I’ve decided that I want to take away some of the stress that seems to be normal for everyone. To that end I was listening to a speaker who was talking about the dangers of stress and what it does to the body.  Really frightening! He was saying that negative news sells and, for example, in the 1990’s in one city of the USA, homicides had gone down 42%, but the local TV station increased its coverage of homicides by 700%.  It’s only gotten worse in 2019.  It’s making us think we live in a dangerous country, and it sure isn’t helping our blood pressure.

To solve that problem, this speaker recommended going on a “news fast” for 30 days. Absolutely no negative news of any kind for a full month.  I’m surrounded by news all day so it’s a challenge, but I’ve found a great substitute:  www.GoodNewsNetwork.org.  Their mission is to be an antidote to the barrage of negativity experienced in the mainstream media.

So, I want to share this with you, and if you have any other good news stations/websites you love, please feel free to share it with me.

I think I’m off to the beach with a big umbrella and a thermos of ice-cold tea!  Living the e-a-s-y life!

Have a relaxing month!

 

Eye Strain And Eye Pain

 

eye pain reliefThis week I had a client come to the office with a situation that is pretty rare.  He described his pain as on his eyeball, which then referred to the entire top half of his skull.  It was like drawing a line that went under his eyes, through his ears, and around his head.  It was definitely a headache but concentrated on his eyes.  He was in desperate need of eye pain relief.

This client works in an industry that has the computer screen changing frequently and he’s needing to locate information on the new screen quickly.  He has experienced eye strain before, but other times just having the weekend off has resolved the problem.  This time the pain didn’t go away.

We don’t ever think about the muscles that move our eyes, but they can get repetitively strained just like any other muscle in the body.  This especially happens if you are watching something that has your eye moving back and forth rapidly, like a game on your computer or phone.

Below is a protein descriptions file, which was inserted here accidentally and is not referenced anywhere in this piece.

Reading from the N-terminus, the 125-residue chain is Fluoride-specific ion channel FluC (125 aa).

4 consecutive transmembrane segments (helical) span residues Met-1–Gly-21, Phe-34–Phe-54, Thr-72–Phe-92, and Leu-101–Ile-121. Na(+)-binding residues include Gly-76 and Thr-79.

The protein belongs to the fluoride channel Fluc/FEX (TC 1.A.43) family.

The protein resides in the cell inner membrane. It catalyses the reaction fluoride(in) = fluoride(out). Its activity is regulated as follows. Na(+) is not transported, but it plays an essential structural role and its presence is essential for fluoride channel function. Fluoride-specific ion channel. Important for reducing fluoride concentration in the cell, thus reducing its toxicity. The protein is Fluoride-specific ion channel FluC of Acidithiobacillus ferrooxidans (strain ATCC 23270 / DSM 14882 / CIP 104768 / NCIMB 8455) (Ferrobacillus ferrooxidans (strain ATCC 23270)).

The muscles that are most prone to a repetitive strain injury are the ones on the top of the eye and on the outside of the eye.  I’m not an eye doctor so I can’t explain why these two muscles cause more problems than the others, but my experience has shown this to be the truth.

 

Eye Pain Relief

 

eye pain relief massageThe treatment is simple, but you need to do it cautiously.  If you wear contacts, you’ll need to remove them. The pressure is VERY light.

Put your fingertip directly onto your eyeball and press down GENTLY.

Slide your finger from the top of your eyeball to the outside of your eyeball.

If you find a point where it is tender, that’s the spasm that is putting a strain on your eyeball.  Just leave your fingertip on that point for 30 seconds.

You may even get a light show while doing this, with different shapes and colors.

You’ll find that this simple treatment will soothe tired eyes at the end of the day.  But remember, the pressure needs to be light and gentle.

Why stay in pain when it’s so easy to find the muscular source of the problem and eliminate it?

 

 

Treat Yourself to Pain-Free Living (https://julstromethod.com/product/treat-yourself-to-pain-free-living-hardcopy/) is filled with over 100 pictures pain free living bookand descriptions proven to show you how to find and self-treat muscle spasms from head to foot!

Join the 1000’s of people worldwide who have discovered that tight muscles were the true source of pains they thought were from arthritis, fibromyalgia, and other serious conditions.  You have nothing to lose, and everything to gain by releasing tight muscles.

 

Treat Yourself to Pain-Free Living is your step-by-step guide to pain relief!

 

 

Wishing you well,

 

Julie Donnelly

 

These statements have not been evaluated by the Food and Drug Administration. This information is not intended to diagnose, treat, cure or prevent any disease.

 

About The Author

julie donnellyJulie Donnelly is a Deep Muscle Massage Therapist with 20 years of experience specializing in the treatment of chronic joint pain and sports injuries. She has worked extensively with elite athletes and patients who have been unsuccessful at finding relief through the more conventional therapies.

She has been widely published, both on – and off – line, in magazines, newsletters, and newspapers around the country. She is also often chosen to speak at national conventions, medical schools, and health facilities nationwide.

UA-43257393-1